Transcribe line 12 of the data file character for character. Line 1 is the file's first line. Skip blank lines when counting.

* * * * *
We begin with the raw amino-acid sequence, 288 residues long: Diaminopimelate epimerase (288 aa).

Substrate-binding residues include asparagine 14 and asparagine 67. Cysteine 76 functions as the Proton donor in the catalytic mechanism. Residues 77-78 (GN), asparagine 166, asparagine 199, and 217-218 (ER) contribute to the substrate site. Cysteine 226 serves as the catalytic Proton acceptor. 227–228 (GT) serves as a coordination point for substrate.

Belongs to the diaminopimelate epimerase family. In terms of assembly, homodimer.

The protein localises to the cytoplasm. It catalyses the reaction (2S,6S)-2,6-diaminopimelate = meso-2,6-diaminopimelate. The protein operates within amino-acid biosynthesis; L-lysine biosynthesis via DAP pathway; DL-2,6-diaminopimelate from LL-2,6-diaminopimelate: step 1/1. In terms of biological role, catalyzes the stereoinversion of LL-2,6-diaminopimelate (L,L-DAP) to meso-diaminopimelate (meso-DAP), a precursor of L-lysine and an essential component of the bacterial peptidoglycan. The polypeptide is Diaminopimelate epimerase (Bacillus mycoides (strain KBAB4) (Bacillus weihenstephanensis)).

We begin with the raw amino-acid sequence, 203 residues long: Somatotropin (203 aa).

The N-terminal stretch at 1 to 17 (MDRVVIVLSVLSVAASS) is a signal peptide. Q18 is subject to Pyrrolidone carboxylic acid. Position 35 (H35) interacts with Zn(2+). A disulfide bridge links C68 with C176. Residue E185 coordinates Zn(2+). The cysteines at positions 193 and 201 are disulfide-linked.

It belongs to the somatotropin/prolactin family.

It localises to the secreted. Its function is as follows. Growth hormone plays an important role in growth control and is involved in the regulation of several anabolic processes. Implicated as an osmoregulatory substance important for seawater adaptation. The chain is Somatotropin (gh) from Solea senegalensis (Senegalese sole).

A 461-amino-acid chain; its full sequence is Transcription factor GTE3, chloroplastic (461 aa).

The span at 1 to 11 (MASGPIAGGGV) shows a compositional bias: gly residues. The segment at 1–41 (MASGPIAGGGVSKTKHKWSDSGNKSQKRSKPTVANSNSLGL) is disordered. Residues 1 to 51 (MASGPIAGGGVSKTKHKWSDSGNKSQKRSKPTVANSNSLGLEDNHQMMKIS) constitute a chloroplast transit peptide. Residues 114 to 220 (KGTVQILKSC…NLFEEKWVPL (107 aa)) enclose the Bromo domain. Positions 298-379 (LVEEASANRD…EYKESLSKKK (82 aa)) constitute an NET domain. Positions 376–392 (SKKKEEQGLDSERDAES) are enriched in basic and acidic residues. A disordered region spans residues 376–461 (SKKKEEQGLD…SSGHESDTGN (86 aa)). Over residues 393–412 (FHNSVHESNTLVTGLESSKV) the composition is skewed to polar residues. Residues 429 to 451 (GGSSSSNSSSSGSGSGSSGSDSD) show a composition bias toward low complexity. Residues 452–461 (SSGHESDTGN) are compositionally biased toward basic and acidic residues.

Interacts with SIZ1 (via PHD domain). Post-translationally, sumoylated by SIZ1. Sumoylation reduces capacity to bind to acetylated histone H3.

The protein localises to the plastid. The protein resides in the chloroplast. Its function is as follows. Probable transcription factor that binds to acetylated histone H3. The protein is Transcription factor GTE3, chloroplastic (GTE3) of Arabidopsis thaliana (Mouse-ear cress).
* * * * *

The protein localises to the plastid. The protein resides in the chloroplast. Its function is as follows. Probable transcription factor that binds to acetylated histone H3. The protein is Transcription factor GTE3, chloroplastic (GTE3) of Arabidopsis thaliana (Mouse-ear cress).